Annie: If you can get an understanding on what's going on with your condition then you become more confident, and you become more able to manage your own condition. It can be fearful, there's an awful lot of information to absorb, and it just takes time. You just have to give it time.

Kath & Eddie: It's frightening at first, I must admit. Because you think about it, and you wonder, and then you suddenly think, well there's not much good in me sitting here feeling sorry for myself; I've got to do something. And that's what you do. Exercise, move yourself around, do what you can, try not to think about it unless you're in pain. Well then you do something about it. And be on good terms with your doctors, you must do that, and ask questions when you don't really know.

Alan & Margaret: Make sure you have a good doctor who's interested in you, and if you have any questions ask him, don't let him tell you. If you're not completely happy with what he's suggesting, you put your question to him, that what you would really like done, if he doesn't agree with that well, go and find another doctor.

Alan & Margaret: Second opinion.

Iona: Don't give up the things that you've been doing, that's both mentally and physically, because once you sit down and fold your hands and say poor me, that's the beginning of future problems.

Graham: There'd be a lot more women at any meetings you go to than men, but it's certainly worthwhile. Because you can learn a lot about it. You can talk to other people who've got osteoporosis, and discuss what they do, in the way of diet, and even medication if you choose to. So I'd be encouraging men to particularly find out about as much as they can about osteoporosis.

Iona: You can't help bad days, but even on a bad day you can find something, even if it's just a walk up the corner, go across to a neighbour. Small things, and mentally that gets you going, which is doesn't help the physical side of it but it does help your attitude

Graham: My aim is that it won't progress any further, I mean I don't know how confident I can be at saying that, but I'm prepared for, hopefully many years of an active life ahead of me

Beryl: There's help out there, and you use it. It's there for your benefit, and you find it and you use it, and get on with your life and don't let it get you down.

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People with osteoporosis provide reassuring advice to others living with the same condition.

Annie: If you can get an understanding on what's going on with your condition then you become more confident, and you become more able to manage your own condition. It can be fearful, there's an awful lot of information to absorb, and it just takes time. You just have to give it time.

Kath & Eddie: It's frightening at first, I must admit. Because you think about it, and you wonder, and then you suddenly think, well there's not much good in me sitting here feeling sorry for myself; I've got to do something. And that's what you do. Exercise, move yourself around, do what you can, try not to think about it unless you're in pain. Well then you do something about it. And be on good terms with your doctors, you must do that, and ask questions when you don't really know.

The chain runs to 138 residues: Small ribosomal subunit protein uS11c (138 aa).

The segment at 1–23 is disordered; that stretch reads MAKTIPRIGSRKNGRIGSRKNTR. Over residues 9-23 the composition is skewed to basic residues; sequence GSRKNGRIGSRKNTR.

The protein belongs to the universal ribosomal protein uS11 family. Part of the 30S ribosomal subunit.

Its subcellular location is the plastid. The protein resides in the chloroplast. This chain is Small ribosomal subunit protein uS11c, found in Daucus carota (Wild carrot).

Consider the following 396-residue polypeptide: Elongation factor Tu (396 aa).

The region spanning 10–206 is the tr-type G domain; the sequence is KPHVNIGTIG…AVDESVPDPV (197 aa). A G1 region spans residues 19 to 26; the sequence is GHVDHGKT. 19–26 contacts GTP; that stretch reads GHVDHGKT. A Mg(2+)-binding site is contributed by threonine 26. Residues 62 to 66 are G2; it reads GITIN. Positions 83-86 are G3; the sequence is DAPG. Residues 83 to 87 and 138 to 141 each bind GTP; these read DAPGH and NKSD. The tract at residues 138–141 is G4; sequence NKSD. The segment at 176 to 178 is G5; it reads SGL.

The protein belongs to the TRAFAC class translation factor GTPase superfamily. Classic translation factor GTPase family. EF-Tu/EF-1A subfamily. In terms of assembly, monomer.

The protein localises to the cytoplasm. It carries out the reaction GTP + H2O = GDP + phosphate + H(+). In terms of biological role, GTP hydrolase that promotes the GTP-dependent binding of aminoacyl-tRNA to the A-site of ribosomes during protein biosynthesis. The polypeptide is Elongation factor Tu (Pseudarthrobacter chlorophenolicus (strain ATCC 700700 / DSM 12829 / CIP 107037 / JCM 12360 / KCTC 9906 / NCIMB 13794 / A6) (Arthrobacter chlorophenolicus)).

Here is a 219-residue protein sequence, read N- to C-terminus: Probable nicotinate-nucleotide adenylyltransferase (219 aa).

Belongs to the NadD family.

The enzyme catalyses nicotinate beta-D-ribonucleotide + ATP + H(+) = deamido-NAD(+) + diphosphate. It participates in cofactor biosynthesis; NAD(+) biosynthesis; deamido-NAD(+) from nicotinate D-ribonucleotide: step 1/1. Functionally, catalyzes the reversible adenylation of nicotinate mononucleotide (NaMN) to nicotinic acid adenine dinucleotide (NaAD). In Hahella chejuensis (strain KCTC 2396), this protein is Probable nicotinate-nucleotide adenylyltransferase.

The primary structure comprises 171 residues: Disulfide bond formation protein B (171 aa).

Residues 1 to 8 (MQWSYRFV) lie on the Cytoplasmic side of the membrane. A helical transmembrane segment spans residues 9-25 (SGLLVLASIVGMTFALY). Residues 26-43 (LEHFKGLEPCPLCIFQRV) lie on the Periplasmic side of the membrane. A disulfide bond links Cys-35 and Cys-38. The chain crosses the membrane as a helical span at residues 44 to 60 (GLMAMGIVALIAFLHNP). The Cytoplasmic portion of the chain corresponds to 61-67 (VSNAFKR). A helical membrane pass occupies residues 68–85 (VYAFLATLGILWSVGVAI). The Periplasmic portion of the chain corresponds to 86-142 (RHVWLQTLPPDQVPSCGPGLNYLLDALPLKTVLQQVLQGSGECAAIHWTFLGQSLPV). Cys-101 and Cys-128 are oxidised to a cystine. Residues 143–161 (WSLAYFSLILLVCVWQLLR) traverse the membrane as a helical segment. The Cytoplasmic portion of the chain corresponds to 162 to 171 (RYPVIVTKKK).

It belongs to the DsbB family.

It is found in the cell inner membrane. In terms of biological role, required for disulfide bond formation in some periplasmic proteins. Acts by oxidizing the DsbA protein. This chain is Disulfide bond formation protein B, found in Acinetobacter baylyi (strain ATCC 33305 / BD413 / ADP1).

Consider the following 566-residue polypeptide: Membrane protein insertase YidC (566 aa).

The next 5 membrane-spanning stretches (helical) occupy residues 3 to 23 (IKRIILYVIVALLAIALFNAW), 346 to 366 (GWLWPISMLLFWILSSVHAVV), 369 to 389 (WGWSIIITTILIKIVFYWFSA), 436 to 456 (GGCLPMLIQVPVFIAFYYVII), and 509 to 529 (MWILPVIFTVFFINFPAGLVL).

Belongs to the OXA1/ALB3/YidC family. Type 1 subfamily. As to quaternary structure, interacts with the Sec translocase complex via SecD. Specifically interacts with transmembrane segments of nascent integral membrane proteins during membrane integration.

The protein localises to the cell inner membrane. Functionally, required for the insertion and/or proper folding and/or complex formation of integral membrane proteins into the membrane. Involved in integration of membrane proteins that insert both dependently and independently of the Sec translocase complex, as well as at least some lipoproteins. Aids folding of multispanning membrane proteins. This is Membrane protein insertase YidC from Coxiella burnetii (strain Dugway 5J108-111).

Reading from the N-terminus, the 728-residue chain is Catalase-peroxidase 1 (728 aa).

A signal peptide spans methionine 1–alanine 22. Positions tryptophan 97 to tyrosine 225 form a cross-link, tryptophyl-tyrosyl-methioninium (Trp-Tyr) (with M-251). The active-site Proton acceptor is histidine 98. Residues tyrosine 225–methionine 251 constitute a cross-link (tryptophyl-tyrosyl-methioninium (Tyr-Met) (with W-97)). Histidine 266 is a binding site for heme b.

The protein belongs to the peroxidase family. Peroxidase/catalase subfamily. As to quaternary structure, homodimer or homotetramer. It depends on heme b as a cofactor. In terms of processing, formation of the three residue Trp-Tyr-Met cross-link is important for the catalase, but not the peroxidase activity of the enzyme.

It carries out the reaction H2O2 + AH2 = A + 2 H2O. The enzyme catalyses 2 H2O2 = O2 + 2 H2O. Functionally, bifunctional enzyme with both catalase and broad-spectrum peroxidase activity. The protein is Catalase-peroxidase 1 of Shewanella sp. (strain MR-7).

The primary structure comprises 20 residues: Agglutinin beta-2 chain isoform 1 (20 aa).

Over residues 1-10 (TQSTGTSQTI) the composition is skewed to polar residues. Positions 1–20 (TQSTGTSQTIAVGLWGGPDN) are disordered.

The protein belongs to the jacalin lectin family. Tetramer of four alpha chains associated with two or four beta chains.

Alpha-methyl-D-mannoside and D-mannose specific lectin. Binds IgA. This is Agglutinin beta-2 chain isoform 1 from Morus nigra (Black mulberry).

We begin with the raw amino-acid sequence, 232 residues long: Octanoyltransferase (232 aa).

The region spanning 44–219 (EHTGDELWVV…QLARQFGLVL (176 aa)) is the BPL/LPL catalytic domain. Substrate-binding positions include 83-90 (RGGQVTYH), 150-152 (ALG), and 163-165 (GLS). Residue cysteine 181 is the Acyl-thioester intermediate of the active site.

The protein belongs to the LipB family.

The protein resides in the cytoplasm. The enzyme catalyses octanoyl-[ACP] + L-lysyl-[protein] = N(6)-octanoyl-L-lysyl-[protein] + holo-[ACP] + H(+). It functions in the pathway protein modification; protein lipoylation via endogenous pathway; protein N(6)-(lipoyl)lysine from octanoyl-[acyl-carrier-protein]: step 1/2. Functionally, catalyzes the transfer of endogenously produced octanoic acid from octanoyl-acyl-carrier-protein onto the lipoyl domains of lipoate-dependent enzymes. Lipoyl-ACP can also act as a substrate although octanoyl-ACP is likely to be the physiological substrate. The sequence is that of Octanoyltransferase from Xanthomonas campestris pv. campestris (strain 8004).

Alan & Margaret: Make sure you have a good doctor who's interested in you, and if you have any questions ask him, don't let him tell you. If you're not completely happy with what he's suggesting, you put your question to him, that what you would really like done, if he doesn't agree with that well, go and find another doctor.

Alan & Margaret: Second opinion.

Iona: Don't give up the things that you've been doing, that's both mentally and physically, because once you sit down and fold your hands and say poor me, that's the beginning of future problems.

Graham: There'd be a lot more women at any meetings you go to than men, but it's certainly worthwhile. Because you can learn a lot about it. You can talk to other people who've got osteoporosis, and discuss what they do, in the way of diet, and even medication if you choose to. So I'd be encouraging men to particularly find out about as much as they can about osteoporosis.

Iona: You can't help bad days, but even on a bad day you can find something, even if it's just a walk up the corner, go across to a neighbour. Small things, and mentally that gets you going, which is doesn't help the physical side of it but it does help your attitude

Graham: My aim is that it won't progress any further, I mean I don't know how confident I can be at saying that, but I'm prepared for, hopefully many years of an active life ahead of me

Beryl: There's help out there, and you use it. It's there for your benefit, and you find it and you use it, and get on with your life and don't let it get you down.

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This page has been produced in consultation with and approved by: RealTime Health and Arthritis Victoria

Last updated: October 2015

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